Test-driving Intel Xeon Phi

Jianbin Fang, Henk Sips, Lilun Zhang, Chuanfu Xu, Yonggang Che, Ana Lucia Varbanescu
TU Delft, the Netherlands
5th ACM/SPEC international conference on Performance engineering (ICPE’14), 2014


   title={Test-driving Intel Xeon Phi},

   author={Fang, Jianbin and Sips, Henk and Zhang, LiLun and Xu, Chuanfu and Che, Yonggang and Varbanescu, Ana Lucia},

   booktitle={Proceedings of the 5th ACM/SPEC international conference on Performance engineering},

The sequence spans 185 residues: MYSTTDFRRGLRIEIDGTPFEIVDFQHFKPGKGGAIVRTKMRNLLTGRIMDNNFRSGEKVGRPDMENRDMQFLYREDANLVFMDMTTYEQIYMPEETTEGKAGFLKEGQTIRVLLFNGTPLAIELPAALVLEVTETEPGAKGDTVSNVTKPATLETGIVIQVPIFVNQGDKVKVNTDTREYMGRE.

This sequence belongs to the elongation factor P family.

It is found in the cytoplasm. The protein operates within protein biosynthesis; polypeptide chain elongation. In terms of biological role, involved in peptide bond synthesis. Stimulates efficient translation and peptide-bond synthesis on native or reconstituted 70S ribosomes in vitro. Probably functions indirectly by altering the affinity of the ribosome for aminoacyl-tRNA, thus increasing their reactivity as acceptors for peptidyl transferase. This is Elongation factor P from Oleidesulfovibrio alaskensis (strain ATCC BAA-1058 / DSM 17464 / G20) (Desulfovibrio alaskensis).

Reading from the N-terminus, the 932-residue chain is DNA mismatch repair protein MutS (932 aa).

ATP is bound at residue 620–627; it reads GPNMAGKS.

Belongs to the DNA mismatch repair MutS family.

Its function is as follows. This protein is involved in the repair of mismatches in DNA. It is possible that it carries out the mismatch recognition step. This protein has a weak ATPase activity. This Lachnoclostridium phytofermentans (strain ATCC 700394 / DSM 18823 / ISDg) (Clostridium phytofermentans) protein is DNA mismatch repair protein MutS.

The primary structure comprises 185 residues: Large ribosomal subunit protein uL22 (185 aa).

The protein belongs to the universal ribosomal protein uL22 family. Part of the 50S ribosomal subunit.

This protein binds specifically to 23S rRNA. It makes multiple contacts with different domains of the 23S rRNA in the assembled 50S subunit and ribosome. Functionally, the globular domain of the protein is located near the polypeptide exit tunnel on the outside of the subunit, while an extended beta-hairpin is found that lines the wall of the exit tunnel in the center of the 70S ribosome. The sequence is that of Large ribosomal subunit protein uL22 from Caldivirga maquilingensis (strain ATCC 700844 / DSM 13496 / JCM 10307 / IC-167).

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Based on Intel’s Many Integrated Core (MIC) architecture, Intel Xeon Phi is one of the few truly many-core CPUs – featuring around 60 fairly powerful cores, two levels of caches, and graphic memory, all interconnected by a very fast ring. Given its promised ease-of-use and high performance, we took Xeon Phi out for a test drive. In this paper, we present this experience at two different levels: (1) the microbenchmark level, where we stress "each nut and bolt" of Phi in the lab, and (2) the application level, where we study Phi’s performance response in a real-life environment. At the microbenchmarking level, we show the high performance of five components of the architecture, focusing on their maximum achieved performance and the prerequisites to achieve it. Next, we choose a medical imaging application (Leukocyte Tracking) as a case study. We observed that it is rather easy to get functional code and start benchmarking, but the first performance numbers can be far from satisfying. Our experience indicates that a simple data structure and massive parallelism are critical for Xeon Phi to perform well. When compiler-driven parallelization and/or vectorization fails, programming Xeon Phi for performance can become very challenging.
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